One of Denver’s most historic theaters is trying again to restore the neon sign and marquee that have been aesthetic hallmarks of the North Side for decades.
The owners of the Oriental Theater, which was built in 1927, have begun a full overhaul of the exterior. The vertical “blade” displaying the theater’s name will be repainted, and the letters themselves, made of real neon, will be replaced, said general manager Scott Happel. The marquee that spells out upcoming shows will also be re-painted and restored to look brand new.
Previous attempts to restore the sign — dating back to 2016 — have failed to withstand the test of time, Happel explained. “We’ve had it done twice, apparently by people that weren’t quite sure how to do it correctly. But I’d say it’s needed to happen for decades.”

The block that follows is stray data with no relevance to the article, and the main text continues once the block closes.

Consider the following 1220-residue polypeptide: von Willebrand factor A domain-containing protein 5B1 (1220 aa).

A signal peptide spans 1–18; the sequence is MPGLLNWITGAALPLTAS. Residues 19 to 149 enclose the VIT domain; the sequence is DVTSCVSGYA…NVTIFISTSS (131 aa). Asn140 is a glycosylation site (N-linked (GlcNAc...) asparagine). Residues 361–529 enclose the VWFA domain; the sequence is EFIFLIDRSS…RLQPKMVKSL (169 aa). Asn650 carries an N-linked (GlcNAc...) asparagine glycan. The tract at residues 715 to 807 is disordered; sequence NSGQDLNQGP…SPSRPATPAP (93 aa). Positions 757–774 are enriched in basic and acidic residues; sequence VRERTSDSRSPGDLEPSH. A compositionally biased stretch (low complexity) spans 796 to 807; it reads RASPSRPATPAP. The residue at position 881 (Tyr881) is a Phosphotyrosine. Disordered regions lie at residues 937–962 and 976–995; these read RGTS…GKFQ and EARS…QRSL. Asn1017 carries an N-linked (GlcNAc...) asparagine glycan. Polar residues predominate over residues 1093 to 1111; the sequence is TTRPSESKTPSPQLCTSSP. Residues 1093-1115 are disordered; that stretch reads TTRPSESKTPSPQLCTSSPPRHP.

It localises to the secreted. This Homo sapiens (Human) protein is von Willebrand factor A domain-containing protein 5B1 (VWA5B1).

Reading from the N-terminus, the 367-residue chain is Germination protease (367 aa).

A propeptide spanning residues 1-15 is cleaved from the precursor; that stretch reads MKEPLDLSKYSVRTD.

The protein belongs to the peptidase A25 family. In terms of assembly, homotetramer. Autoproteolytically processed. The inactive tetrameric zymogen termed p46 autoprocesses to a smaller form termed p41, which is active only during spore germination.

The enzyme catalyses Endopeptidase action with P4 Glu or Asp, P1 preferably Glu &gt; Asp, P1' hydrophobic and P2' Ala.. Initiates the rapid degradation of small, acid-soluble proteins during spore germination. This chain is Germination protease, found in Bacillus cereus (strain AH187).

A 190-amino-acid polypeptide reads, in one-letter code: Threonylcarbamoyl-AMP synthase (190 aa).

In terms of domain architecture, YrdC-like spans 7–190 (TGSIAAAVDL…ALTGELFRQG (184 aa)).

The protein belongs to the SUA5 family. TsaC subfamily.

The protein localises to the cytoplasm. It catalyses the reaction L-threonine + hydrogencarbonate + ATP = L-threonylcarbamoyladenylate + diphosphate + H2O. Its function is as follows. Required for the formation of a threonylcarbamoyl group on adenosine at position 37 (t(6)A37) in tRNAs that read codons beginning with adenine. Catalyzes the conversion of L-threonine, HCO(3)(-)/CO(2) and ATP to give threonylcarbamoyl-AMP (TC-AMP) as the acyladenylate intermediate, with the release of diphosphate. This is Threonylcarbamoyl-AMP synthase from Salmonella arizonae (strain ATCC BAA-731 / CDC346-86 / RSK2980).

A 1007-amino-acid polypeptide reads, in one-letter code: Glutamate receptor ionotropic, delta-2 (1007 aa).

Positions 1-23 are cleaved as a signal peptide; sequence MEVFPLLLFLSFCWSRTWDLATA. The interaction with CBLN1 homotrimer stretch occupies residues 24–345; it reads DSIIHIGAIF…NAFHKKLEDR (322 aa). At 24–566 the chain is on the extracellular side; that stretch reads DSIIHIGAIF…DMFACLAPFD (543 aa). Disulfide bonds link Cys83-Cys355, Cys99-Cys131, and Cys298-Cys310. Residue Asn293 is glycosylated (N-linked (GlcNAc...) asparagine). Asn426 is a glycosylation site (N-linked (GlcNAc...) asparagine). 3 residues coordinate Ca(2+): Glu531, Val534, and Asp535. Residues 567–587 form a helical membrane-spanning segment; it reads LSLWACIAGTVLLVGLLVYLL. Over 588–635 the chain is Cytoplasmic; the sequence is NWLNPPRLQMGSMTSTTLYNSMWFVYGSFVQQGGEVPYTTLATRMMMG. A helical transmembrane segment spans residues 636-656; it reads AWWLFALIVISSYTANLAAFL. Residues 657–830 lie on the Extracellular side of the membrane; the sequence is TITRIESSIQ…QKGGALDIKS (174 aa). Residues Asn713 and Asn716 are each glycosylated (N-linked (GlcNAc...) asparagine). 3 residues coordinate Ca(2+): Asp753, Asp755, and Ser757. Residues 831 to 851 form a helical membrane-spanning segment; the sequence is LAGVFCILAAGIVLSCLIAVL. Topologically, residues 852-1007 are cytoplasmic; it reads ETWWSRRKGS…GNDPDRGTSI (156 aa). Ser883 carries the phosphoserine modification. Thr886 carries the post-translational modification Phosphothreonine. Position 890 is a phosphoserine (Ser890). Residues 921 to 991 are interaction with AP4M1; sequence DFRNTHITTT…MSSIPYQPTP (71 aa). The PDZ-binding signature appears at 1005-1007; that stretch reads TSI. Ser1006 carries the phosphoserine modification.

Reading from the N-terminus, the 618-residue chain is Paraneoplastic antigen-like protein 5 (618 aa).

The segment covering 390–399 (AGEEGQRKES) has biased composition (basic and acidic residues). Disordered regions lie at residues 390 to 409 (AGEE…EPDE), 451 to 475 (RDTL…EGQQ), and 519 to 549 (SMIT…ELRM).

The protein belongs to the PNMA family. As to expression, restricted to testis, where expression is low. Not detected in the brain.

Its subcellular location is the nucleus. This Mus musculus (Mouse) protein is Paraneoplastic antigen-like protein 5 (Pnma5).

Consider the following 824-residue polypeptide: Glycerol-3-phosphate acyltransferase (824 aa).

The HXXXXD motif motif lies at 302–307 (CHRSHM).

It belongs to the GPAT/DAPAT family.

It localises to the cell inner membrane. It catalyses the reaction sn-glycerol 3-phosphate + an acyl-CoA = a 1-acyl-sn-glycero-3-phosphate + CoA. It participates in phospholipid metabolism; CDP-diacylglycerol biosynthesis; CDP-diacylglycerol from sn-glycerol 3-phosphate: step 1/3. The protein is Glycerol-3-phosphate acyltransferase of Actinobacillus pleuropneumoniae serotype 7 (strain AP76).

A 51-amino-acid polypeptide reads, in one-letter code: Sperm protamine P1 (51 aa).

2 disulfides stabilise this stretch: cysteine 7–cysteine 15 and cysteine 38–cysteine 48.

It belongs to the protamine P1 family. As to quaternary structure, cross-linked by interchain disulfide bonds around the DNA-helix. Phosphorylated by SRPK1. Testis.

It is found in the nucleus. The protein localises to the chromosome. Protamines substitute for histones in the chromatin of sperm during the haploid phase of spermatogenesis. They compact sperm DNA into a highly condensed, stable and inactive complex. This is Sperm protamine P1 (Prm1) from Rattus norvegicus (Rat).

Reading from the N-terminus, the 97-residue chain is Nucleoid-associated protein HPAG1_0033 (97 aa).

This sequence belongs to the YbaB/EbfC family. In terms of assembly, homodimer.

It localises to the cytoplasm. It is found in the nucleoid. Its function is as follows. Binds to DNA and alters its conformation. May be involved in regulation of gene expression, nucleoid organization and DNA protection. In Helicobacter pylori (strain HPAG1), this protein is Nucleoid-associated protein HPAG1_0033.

This time, the theater’s owners have partnered with Denver-based Morry’s Neon Signs, whose namesake, neon technician Morry Weseloh, was in the business for 40 years.
“We’re super excited to have a company that seems to have the decades-long expertise of working with signs like this and bringing them back to look the way that they did in their heyday,” Happel said, adding that this is his third attempt at an exterior renovation.
Despite the changes, Happel says there will only be a “10-20% difference” detectable in the appearance of the theater. The goal is to honor its historic appeal and bring “it back to something closer to the way it looked in the 1960s. The last paint job has kind of taken some detail out of how it used to look, so they’re taking it back to a more classic look.”
The renovation started Aug. 8 and will continue through the end of the month.
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